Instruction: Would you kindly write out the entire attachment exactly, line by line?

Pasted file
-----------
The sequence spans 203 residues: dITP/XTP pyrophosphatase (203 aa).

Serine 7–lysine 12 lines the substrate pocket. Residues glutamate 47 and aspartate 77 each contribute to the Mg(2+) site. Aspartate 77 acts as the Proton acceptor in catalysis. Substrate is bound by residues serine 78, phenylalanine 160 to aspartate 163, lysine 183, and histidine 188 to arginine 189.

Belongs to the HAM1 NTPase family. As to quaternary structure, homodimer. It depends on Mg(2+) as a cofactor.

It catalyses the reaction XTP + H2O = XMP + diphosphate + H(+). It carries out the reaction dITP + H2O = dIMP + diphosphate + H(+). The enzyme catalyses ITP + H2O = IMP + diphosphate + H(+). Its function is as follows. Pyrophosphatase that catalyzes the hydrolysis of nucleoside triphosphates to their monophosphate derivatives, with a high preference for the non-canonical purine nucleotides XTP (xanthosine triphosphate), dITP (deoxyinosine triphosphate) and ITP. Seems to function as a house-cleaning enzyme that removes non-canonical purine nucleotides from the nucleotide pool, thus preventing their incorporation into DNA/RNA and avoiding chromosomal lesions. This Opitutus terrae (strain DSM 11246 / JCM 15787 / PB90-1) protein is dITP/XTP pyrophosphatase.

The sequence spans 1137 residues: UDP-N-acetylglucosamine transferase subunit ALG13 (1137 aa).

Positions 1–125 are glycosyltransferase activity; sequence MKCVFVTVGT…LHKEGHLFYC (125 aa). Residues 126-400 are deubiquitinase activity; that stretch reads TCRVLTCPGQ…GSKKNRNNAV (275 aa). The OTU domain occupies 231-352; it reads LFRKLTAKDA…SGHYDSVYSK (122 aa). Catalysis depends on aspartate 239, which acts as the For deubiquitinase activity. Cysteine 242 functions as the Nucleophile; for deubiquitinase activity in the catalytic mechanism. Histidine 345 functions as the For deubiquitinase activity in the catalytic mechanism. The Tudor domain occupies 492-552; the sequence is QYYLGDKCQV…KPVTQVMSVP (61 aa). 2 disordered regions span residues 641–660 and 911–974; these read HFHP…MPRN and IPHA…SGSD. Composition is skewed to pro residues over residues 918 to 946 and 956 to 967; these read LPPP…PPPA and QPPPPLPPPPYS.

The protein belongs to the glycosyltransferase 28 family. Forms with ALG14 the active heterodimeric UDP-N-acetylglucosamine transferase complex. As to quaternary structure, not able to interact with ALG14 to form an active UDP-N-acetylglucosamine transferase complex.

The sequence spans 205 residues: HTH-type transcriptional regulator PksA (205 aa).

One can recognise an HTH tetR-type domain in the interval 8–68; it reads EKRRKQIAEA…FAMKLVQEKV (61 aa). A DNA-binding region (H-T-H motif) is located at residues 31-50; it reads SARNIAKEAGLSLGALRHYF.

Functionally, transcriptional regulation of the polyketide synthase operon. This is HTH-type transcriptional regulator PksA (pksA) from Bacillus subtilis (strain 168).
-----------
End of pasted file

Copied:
The sequence spans 203 residues: dITP/XTP pyrophosphatase (203 aa).

Serine 7–lysine 12 lines the substrate pocket. Residues glutamate 47 and aspartate 77 each contribute to the Mg(2+) site. Aspartate 77 acts as the Proton acceptor in catalysis. Substrate is bound by residues serine 78, phenylalanine 160 to aspartate 163, lysine 183, and histidine 188 to arginine 189.

Belongs to the HAM1 NTPase family. As to quaternary structure, homodimer. It depends on Mg(2+) as a cofactor.

It catalyses the reaction XTP + H2O = XMP + diphosphate + H(+). It carries out the reaction dITP + H2O = dIMP + diphosphate + H(+). The enzyme catalyses ITP + H2O = IMP + diphosphate + H(+). Its function is as follows. Pyrophosphatase that catalyzes the hydrolysis of nucleoside triphosphates to their monophosphate derivatives, with a high preference for the non-canonical purine nucleotides XTP (xanthosine triphosphate), dITP (deoxyinosine triphosphate) and ITP. Seems to function as a house-cleaning enzyme that removes non-canonical purine nucleotides from the nucleotide pool, thus preventing their incorporation into DNA/RNA and avoiding chromosomal lesions. This Opitutus terrae (strain DSM 11246 / JCM 15787 / PB90-1) protein is dITP/XTP pyrophosphatase.

The sequence spans 1137 residues: UDP-N-acetylglucosamine transferase subunit ALG13 (1137 aa).

Positions 1–125 are glycosyltransferase activity; sequence MKCVFVTVGT…LHKEGHLFYC (125 aa). Residues 126-400 are deubiquitinase activity; that stretch reads TCRVLTCPGQ…GSKKNRNNAV (275 aa). The OTU domain occupies 231-352; it reads LFRKLTAKDA…SGHYDSVYSK (122 aa). Catalysis depends on aspartate 239, which acts as the For deubiquitinase activity. Cysteine 242 functions as the Nucleophile; for deubiquitinase activity in the catalytic mechanism. Histidine 345 functions as the For deubiquitinase activity in the catalytic mechanism. The Tudor domain occupies 492-552; the sequence is QYYLGDKCQV…KPVTQVMSVP (61 aa). 2 disordered regions span residues 641–660 and 911–974; these read HFHP…MPRN and IPHA…SGSD. Composition is skewed to pro residues over residues 918 to 946 and 956 to 967; these read LPPP…PPPA and QPPPPLPPPPYS.

The protein belongs to the glycosyltransferase 28 family. Forms with ALG14 the active heterodimeric UDP-N-acetylglucosamine transferase complex. As to quaternary structure, not able to interact with ALG14 to form an active UDP-N-acetylglucosamine transferase complex.

The sequence spans 205 residues: HTH-type transcriptional regulator PksA (205 aa).

One can recognise an HTH tetR-type domain in the interval 8–68; it reads EKRRKQIAEA…FAMKLVQEKV (61 aa). A DNA-binding region (H-T-H motif) is located at residues 31-50; it reads SARNIAKEAGLSLGALRHYF.

Functionally, transcriptional regulation of the polyketide synthase operon. This is HTH-type transcriptional regulator PksA (pksA) from Bacillus subtilis (strain 168).